“Our country could do so much better with itself. I don’t know if it’s pre-determined but it seems like were going the way of every fallen empire. Into the corruption and a byzantine sense of control. But it’s a benign control were you don’t actively see it. It’s hidden.
“Here in the Czech Republic and most other countries they’re asleep. They don’t realise how all embracing the Big Brother ideology is. And there’s a feeling that everything’s OK as long as the US are in charge and are keeping order in the world.”
Stone is still passionate about seeing things change and sees his work as something that can spark idealism
“I believe debate should be done in culture but also at the highest levels of our administration. I don’t think that film can change things but it can educate,” he declares.
“I think change has to come because of force, because of pressure. I don’t mean by using a gun. It could be a disruption. It could be cyber warfare.
“Remember when King did his boycott of the buses in Alabama? No-one believed that it would work. I think that’s what it requires: force.”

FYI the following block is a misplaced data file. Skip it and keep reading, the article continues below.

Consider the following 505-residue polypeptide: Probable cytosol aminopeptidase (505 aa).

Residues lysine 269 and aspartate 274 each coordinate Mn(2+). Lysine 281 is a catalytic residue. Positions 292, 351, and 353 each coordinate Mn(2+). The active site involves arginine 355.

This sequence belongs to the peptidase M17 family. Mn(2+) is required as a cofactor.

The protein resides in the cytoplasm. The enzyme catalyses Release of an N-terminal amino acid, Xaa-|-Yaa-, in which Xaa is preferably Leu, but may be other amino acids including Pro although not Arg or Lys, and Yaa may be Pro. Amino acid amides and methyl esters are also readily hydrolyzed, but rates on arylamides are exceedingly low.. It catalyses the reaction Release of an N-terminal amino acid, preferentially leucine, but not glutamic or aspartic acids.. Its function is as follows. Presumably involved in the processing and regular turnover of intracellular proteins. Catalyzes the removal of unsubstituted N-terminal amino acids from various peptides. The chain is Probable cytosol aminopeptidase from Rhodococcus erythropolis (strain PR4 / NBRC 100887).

But as Stone laments some of the past, he’s also looking towards the future
“I’m living week to week right now in my life,” explains Stone when asked about his future projects.
“All my life in film I’ve planned a little bit by writing ahead. I’m on the third draft of this thing – I can’t tell you what it’s about – but I really love it and it’s getting better. I used to be a six-week writer. But this was written in 2007 and 2009, it’s like history it takes a bit of time. But it’s fiction, it’s fun, it’s entertaining, it’s adult fare.
“I think it could be fun, though in this business you’ve got to make it as tiny as possible because of the budget. You’ve got to find a partner. I think I can find a partner and a good distributor, but it has to be a good one that understands the material and willing to go there. Because it becomes harder to make films as – when you become successful – you’re judged so much by your past.
“At the same time you want to do something different. It’s scary. I think young men tend to take the bigger chances and the older men recede in risk. But I haven’t played it that way so far. I take risks: Alexander is one, Untold… is another. Sometimes you don’t succeed for all.
“Sometimes things that are good are not evident right away.”